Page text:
Greenhouse gas emissions from livestock (cows, pigs, etc.) are higher than all vehicles in the EU. This is reported by the British newspaper The Guardian with reference to a new report by the environmental organization Greenpeace. It turns out that if everyone in Europe switches to electric vehicles, little will change for the environment unless action is taken to reduce livestock numbers.
According to the Food and Agriculture Organization of the United Nations for 2018, livestock farming on EU farms (including the UK) emits about 502 million tonnes of greenhouse gases per year - mostly methane. By comparison, cars emit about 656 million tons of carbon dioxide. If we calculate indirect greenhouse gas emissions and take into account how much of them is emitted as a result of growing and producing fodder, deforestation and other things, then the total emissions from livestock production will amount to about 704 million tons.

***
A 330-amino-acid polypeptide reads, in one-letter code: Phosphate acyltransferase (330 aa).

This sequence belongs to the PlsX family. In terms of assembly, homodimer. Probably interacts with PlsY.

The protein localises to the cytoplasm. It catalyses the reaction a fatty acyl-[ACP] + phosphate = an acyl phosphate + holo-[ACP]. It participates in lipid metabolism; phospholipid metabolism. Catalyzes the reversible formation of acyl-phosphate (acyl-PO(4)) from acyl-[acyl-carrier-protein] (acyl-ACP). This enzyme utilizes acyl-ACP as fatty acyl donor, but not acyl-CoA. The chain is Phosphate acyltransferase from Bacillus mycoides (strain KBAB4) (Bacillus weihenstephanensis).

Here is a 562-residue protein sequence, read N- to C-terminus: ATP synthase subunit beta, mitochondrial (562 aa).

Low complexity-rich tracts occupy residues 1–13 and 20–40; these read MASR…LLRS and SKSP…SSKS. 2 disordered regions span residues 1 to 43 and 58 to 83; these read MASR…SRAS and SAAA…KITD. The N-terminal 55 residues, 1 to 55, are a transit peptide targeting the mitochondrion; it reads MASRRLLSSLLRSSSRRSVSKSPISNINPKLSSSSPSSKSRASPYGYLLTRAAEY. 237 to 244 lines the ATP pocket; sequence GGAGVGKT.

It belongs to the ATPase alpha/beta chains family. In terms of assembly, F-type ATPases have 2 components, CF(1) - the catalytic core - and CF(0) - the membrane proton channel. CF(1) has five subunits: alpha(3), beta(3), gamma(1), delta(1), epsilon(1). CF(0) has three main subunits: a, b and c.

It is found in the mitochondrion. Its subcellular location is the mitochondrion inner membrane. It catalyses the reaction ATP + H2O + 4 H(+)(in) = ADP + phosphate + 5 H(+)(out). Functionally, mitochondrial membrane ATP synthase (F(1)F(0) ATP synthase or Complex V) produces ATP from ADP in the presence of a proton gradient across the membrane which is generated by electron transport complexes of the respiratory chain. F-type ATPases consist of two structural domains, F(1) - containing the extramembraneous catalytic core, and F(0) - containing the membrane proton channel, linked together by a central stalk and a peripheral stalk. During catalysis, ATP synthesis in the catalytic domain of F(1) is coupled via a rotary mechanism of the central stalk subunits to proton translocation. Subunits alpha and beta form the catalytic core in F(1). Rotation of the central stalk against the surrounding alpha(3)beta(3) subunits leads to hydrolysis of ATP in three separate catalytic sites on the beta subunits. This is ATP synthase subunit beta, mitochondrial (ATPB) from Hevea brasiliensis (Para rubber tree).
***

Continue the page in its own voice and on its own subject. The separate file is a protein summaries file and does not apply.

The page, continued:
The report also states that meat consumption increased by 9,5% from 2007 to 2018, resulting in a 6% increase in emissions. It's like launching 8,4 million new gasoline vehicles. If this growth continues, the likelihood that the EU will meet its commitments to reduce greenhouse gas emissions under the Paris Agreement will be much lower.
“The scientific evidence is very clear. The numbers tell us that we cannot avoid a worsening climate if politicians continue to defend industrial production of meat and dairy products. Farm animals won't stop farting and belching. The only way to reduce emissions to the required level is to reduce livestock numbers, ”said Marco Contiero, Greenpeace's agricultural policy manager.